As Jamaica’s capital city from 1534 to 1872, Spanish Town was the focal point of the island’s social, economic and political life.
During this time, the town witnessed the evolution of modern Jamaica. It welcomed the Spanish when they fled Sevilla La Nueva and observed as they developed its land. It watched the English invasion and subsequent occupation of the island, and later, listened while the governor read the Emancipation Proclamation, freeing all slaves, in its “Plaza Mayora.” In its prime, Spanish Town was a magnificent and impressive metropolis with stately red brick homes and grand monuments. Today, it is Jamaica’s third largest urban center with a population of approximately 87,000 people and, sadly, much of its grandeur has been lost to the ravages of time. Some shining examples of Georgian architecture still exist, however, as reminders of the town’s golden era.
To ensure you don’t miss any of these important sights, it’s best to have a local guide help you find your way through the town’s maze of streets and lanes.
Start: Spanish Town Methodist Church, White Church Street
Finish: Emancipation Square, at Rodney’s Memorial
Distance: Approximately 0.75km (0.5 miles)
1. THE METHODIST CHURCH
Opened in 1953, this small but beautiful chapel serves as the head of the Spanish Town Methodist Circuit, which was created in 1816 and consists of five churches.
Directions: Immediately facing the Methodist church, you’ll notice the massive western wall of the St Catherine District Prison.
2. THE PRISON
Formerly called the Middlesex and Surrey County Gaol, the St Catherine District Prison is one of Jamaica’s largest maximum-security facilities and has existed since the early 1800s. It is the only place in Jamaica where capital punishment may be carried out.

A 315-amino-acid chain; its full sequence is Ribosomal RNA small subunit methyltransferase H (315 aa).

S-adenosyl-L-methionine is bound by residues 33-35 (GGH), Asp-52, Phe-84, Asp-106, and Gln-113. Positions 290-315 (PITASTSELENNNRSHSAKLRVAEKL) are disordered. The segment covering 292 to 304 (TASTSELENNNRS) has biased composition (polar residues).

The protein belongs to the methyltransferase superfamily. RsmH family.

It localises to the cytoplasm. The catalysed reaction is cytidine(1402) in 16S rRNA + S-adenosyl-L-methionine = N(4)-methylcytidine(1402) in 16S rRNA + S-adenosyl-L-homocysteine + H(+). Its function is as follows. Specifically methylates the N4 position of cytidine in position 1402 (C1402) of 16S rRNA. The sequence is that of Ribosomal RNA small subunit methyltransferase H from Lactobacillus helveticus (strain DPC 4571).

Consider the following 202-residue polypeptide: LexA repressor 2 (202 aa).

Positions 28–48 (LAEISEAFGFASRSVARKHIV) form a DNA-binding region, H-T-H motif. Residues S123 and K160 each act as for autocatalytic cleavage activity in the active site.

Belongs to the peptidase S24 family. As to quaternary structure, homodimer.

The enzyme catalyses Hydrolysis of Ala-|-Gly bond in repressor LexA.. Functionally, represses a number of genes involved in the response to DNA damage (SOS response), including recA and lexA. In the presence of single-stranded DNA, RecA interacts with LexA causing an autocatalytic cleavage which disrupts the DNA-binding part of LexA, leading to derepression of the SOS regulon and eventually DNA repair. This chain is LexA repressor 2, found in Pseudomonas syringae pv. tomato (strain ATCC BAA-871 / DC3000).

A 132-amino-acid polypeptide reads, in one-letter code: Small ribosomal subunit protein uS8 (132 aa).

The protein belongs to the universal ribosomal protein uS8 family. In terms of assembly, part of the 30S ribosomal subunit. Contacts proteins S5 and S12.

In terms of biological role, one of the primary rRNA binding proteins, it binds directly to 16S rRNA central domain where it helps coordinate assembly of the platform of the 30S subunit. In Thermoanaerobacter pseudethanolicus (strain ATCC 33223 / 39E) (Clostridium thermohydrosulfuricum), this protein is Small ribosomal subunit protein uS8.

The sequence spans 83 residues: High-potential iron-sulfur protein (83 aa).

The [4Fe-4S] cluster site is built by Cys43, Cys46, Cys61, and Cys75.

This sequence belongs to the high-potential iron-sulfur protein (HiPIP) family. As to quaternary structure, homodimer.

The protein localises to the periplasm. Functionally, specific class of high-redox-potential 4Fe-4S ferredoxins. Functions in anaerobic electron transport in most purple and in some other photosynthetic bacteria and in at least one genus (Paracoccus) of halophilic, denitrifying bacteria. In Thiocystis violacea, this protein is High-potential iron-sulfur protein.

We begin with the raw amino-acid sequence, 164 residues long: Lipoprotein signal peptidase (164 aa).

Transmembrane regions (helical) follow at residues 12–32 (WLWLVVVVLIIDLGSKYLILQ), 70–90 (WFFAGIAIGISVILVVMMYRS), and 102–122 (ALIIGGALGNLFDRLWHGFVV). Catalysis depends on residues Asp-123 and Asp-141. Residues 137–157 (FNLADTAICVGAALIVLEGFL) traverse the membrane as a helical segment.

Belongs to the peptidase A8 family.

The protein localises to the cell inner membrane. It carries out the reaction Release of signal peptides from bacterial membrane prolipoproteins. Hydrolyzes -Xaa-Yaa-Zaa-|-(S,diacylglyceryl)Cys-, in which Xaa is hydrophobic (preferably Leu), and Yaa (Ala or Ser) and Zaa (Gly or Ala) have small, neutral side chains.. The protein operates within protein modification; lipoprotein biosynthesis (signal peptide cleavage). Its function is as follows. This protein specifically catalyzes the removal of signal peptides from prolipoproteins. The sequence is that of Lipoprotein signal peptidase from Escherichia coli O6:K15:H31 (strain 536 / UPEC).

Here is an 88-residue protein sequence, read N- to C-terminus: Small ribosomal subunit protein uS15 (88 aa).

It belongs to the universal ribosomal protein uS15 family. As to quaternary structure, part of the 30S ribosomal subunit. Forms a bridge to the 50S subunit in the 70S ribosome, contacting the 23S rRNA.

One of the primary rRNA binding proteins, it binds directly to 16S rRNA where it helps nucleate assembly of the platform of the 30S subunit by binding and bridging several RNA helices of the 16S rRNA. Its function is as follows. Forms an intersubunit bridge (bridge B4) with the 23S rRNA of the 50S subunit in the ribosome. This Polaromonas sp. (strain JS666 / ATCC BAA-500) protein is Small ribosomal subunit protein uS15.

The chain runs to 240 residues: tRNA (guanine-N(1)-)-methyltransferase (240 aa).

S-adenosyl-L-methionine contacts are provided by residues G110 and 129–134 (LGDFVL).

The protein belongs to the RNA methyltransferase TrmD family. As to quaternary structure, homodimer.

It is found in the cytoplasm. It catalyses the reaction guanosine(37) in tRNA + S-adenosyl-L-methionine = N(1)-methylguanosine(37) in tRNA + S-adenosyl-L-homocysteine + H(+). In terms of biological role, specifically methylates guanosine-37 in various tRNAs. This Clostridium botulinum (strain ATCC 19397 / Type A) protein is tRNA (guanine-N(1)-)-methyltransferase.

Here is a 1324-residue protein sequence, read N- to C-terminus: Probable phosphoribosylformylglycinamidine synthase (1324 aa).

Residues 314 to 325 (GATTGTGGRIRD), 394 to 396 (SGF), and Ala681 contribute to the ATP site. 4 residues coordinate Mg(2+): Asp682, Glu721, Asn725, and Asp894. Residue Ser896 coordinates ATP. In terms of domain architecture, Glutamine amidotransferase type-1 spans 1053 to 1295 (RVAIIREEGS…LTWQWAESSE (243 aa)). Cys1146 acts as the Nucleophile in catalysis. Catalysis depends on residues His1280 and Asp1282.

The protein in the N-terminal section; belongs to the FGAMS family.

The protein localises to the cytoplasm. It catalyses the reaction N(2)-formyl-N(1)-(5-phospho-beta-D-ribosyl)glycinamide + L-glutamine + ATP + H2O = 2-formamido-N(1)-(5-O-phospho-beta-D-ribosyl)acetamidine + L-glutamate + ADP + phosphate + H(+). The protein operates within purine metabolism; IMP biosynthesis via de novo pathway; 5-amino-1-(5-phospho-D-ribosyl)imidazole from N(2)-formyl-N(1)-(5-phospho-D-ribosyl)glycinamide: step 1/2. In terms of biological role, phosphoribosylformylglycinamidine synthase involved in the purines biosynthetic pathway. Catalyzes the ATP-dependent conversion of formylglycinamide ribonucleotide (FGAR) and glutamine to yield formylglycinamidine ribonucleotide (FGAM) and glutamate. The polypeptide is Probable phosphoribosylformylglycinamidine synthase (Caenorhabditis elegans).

Directions: From the Methodist Church, walk northwards along White Church Street for 100m [110yards], until you arrive at the Cenotaph and Cathedral.
3. THE CENOTAPH
This white monument stands in honor of the Jamaican soldiers who fought in World Wars I and II. There is one in each parish capital.
Directions: The Cenotaph stands directly opposite one of Spanish Town’s most famous landmarks, the Anglican Cathedral of St James.
4. THE CATHEDRAL
The oldest Anglican cathedral in the Commonwealth (outside the UK), the Cathedral of St James is a visual repository of the history of Spanish Town. Originally built by the Spanish in approximately 1520, it was one of the first ecclesiastical buildings established in the New World. During the English takeover of Jamaica and the early decades of their rule, the Spanish chapel was destroyed. In the early 18th century, the British constructed an Anglican church on the foundations of the old Spanish chapel. Over time they renovated and expanded the building and, in 1843, it became the first Anglican Cathedral built outside of Britain.
Today, the Cathedral is the seat of the Bishop of the Diocese of Jamaica. As the final resting place of many of Jamaica’s luminaries, including governors and other dignitaries, it is also a living museum of Jamaica’s Colonial past. The dead are commemorated by marble plaques and sculptures, which adorn the Cathedral’s walls and grounds. Of special note are the commemorative pieces, created by John Bacon, one of the most famous British sculptors of the 18th century. The Spanish Town Cathedral houses the largest collection of his work in Jamaica.
Beside the Church rests the Cathedral Hall and a small, scenic square.
Directions: After you exit the Cathedral, continue northwards for approximately 200m along White Church Street, passing a vacant lot to your right, on which once stood a synagogue. As you stroll along, look out for colorful, but dilapidated, cottages with charming fretwork designs, jalousie windows and cornice moldings, typical of the Jamaican-Vernacular style of architecture, popular in the 18th and 19th centuries. Eventually, the road will narrow and open onto the most stunning Georgian square in the Caribbean, recently renamed Emancipation Square (1997). Standing in the center of the square is a small park with a fountain and several beautiful palm trees. On the southern side of the park are the burnt remnants of the Courthouse.